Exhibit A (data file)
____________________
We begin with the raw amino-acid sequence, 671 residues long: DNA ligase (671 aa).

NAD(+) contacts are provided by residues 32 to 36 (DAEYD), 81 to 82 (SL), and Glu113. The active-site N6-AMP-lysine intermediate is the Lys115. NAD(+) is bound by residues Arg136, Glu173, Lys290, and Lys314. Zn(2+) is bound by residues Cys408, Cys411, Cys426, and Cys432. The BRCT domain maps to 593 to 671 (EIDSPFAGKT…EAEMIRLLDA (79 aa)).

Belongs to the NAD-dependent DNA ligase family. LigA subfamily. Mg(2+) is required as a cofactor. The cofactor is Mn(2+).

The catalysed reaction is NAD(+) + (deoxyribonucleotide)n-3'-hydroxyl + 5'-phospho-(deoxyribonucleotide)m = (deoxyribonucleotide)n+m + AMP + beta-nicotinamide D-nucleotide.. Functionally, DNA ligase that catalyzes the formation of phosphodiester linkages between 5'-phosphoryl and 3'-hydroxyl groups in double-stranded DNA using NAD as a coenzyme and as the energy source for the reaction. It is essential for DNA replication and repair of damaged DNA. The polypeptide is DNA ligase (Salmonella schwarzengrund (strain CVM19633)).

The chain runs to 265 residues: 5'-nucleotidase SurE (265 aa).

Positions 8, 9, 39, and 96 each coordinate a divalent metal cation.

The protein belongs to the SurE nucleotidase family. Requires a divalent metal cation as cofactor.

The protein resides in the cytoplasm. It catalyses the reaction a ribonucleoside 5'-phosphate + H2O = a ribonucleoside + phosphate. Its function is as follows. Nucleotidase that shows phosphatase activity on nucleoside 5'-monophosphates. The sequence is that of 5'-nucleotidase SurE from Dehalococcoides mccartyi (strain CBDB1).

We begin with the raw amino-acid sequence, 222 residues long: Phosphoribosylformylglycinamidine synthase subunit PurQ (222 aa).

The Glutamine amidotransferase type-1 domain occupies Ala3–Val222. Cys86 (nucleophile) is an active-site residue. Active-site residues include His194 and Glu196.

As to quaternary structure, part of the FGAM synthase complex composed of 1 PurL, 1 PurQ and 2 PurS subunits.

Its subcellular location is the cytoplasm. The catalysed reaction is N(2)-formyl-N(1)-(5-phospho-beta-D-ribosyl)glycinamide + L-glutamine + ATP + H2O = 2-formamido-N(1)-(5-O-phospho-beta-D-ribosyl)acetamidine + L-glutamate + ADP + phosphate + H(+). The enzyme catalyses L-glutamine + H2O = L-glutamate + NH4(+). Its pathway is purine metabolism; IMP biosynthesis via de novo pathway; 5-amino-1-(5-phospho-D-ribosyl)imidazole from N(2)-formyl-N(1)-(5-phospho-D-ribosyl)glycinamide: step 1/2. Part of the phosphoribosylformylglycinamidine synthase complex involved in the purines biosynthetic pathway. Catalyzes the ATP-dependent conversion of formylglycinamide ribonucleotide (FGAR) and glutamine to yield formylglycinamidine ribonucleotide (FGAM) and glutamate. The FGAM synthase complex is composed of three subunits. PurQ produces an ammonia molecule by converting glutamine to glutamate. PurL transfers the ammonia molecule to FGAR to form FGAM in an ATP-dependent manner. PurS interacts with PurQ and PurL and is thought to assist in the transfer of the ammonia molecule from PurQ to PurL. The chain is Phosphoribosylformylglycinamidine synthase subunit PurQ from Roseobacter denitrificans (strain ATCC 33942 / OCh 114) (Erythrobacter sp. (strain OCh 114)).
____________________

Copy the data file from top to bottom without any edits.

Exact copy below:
We begin with the raw amino-acid sequence, 671 residues long: DNA ligase (671 aa).

NAD(+) contacts are provided by residues 32 to 36 (DAEYD), 81 to 82 (SL), and Glu113. The active-site N6-AMP-lysine intermediate is the Lys115. NAD(+) is bound by residues Arg136, Glu173, Lys290, and Lys314. Zn(2+) is bound by residues Cys408, Cys411, Cys426, and Cys432. The BRCT domain maps to 593 to 671 (EIDSPFAGKT…EAEMIRLLDA (79 aa)).

Belongs to the NAD-dependent DNA ligase family. LigA subfamily. Mg(2+) is required as a cofactor. The cofactor is Mn(2+).

The catalysed reaction is NAD(+) + (deoxyribonucleotide)n-3'-hydroxyl + 5'-phospho-(deoxyribonucleotide)m = (deoxyribonucleotide)n+m + AMP + beta-nicotinamide D-nucleotide.. Functionally, DNA ligase that catalyzes the formation of phosphodiester linkages between 5'-phosphoryl and 3'-hydroxyl groups in double-stranded DNA using NAD as a coenzyme and as the energy source for the reaction. It is essential for DNA replication and repair of damaged DNA. The polypeptide is DNA ligase (Salmonella schwarzengrund (strain CVM19633)).

The chain runs to 265 residues: 5'-nucleotidase SurE (265 aa).

Positions 8, 9, 39, and 96 each coordinate a divalent metal cation.

The protein belongs to the SurE nucleotidase family. Requires a divalent metal cation as cofactor.

The protein resides in the cytoplasm. It catalyses the reaction a ribonucleoside 5'-phosphate + H2O = a ribonucleoside + phosphate. Its function is as follows. Nucleotidase that shows phosphatase activity on nucleoside 5'-monophosphates. The sequence is that of 5'-nucleotidase SurE from Dehalococcoides mccartyi (strain CBDB1).

We begin with the raw amino-acid sequence, 222 residues long: Phosphoribosylformylglycinamidine synthase subunit PurQ (222 aa).

The Glutamine amidotransferase type-1 domain occupies Ala3–Val222. Cys86 (nucleophile) is an active-site residue. Active-site residues include His194 and Glu196.

As to quaternary structure, part of the FGAM synthase complex composed of 1 PurL, 1 PurQ and 2 PurS subunits.

Its subcellular location is the cytoplasm. The catalysed reaction is N(2)-formyl-N(1)-(5-phospho-beta-D-ribosyl)glycinamide + L-glutamine + ATP + H2O = 2-formamido-N(1)-(5-O-phospho-beta-D-ribosyl)acetamidine + L-glutamate + ADP + phosphate + H(+). The enzyme catalyses L-glutamine + H2O = L-glutamate + NH4(+). Its pathway is purine metabolism; IMP biosynthesis via de novo pathway; 5-amino-1-(5-phospho-D-ribosyl)imidazole from N(2)-formyl-N(1)-(5-phospho-D-ribosyl)glycinamide: step 1/2. Part of the phosphoribosylformylglycinamidine synthase complex involved in the purines biosynthetic pathway. Catalyzes the ATP-dependent conversion of formylglycinamide ribonucleotide (FGAR) and glutamine to yield formylglycinamidine ribonucleotide (FGAM) and glutamate. The FGAM synthase complex is composed of three subunits. PurQ produces an ammonia molecule by converting glutamine to glutamate. PurL transfers the ammonia molecule to FGAR to form FGAM in an ATP-dependent manner. PurS interacts with PurQ and PurL and is thought to assist in the transfer of the ammonia molecule from PurQ to PurL. The chain is Phosphoribosylformylglycinamidine synthase subunit PurQ from Roseobacter denitrificans (strain ATCC 33942 / OCh 114) (Erythrobacter sp. (strain OCh 114)).